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Advice to jobseekers

Believe in yourself. Understand that it’s not the fact that you can’t do it, it’s that they just didn’t want you at this particular time or you’re not the right one for them. Use the experience positively, to make sure you put your best foot forward next time and increase your chance of future success.

Advice to employers

Companies need to understand that hiring from a wider talent pool isn’t just the right thing to do, it’s the smart thing to do. Whether it’s having people from different backgrounds that can provide a wider context to decisions and give a greater chance of a fair process, or just having people who are able to be themselves and can focus on the job at hand rather than worrying about unwritten cues. It makes good business sense.

“My name is Jonathan Andrews and I’m an associate Reed Smith, a city law firm. I was diagnosed as being on the autistic spectrum at age nine. My family were very supportive and didn’t see it as me lacking anything but simply having a different way of doing things and thinking. That was part of what gave me the confidence to be able to reach far and focus on my achievements. I found it interesting that there was a lot of talk about support from law firms, but there wasn’t anybody talking about being autistic in law. It felt like there was a lack of representation there.

In terms of actually getting into the legal profession itself, it was quite a long process. I had parents who were very supportive of me but certainly weren’t wealthy or well-connected. It wasn’t like I had the ability to get great contacts or assume that I could walk into a role. I worked very hard at my comprehensive school, Darrick Wood, got good A-Levels and was the highest-achieving boy in my year; I managed to get into King’s College London because of that.

I began to become aware of different opportunities that were available to me and I applied. English was my favourite subject at school and I really enjoyed my English degree – even managing to have an essay published in a journal – but I was always aware that the academic market in English wasn’t the easiest to get into, or one offering the greatest chances to make a practical difference.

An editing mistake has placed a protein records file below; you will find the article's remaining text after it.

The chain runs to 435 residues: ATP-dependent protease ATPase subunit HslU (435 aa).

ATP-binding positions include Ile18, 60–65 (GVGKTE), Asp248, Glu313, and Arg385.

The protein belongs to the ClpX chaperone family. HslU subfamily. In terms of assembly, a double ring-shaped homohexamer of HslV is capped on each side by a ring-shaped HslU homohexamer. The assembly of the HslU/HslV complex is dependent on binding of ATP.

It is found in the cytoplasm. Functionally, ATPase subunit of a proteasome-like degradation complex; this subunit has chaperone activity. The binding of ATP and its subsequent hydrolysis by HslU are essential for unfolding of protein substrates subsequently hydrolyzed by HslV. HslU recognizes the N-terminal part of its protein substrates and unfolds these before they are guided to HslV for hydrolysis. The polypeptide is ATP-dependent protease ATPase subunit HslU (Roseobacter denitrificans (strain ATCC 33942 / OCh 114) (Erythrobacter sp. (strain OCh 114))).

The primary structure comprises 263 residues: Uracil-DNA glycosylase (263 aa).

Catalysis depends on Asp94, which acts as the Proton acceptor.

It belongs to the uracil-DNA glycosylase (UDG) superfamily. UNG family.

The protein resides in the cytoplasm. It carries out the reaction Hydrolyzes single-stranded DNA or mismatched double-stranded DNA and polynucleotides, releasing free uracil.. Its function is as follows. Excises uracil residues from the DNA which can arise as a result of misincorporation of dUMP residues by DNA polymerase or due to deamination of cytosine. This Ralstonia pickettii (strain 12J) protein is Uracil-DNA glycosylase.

I looked into open days, taster days and internships etc, as the best events to get in front of law firms. I remember the first few times it wasn’t something I was used to, and given my background I was quite anxious about it. But I decided that I could get used to it. I developed resilience and immersed myself in it.

It took me 9-months to get my training contract. I just had to keep pushing at it, basically, and believing that I could do it. There are others who might take longer and more years to do it. I was lucky in that I managed to do it just at the end of the year I applied (they start their recruitment in September and finish it in August), and I think part of this success was because I kept pushing and didn’t give up and didn’t assume that I wouldn’t be able to do it because of my background. I just thought that the right time hadn’t come yet, so I kept pushing and pushing.

Now, it’s been really fantastic because I’ve had a great experience at Reed Smith. During my training contract I had 2 seats in media (including a secondment) and now I’m actually qualified in the media team, which was my first choice there. It’s a top-rated firm for media, and there’s no question of me not being hired because of my background because I’ve been up against – throughout the process – people from more privileged backgrounds, and managed to get the job and get my associate role. I’ve got it on merit, basically, because I was the best person for the role.”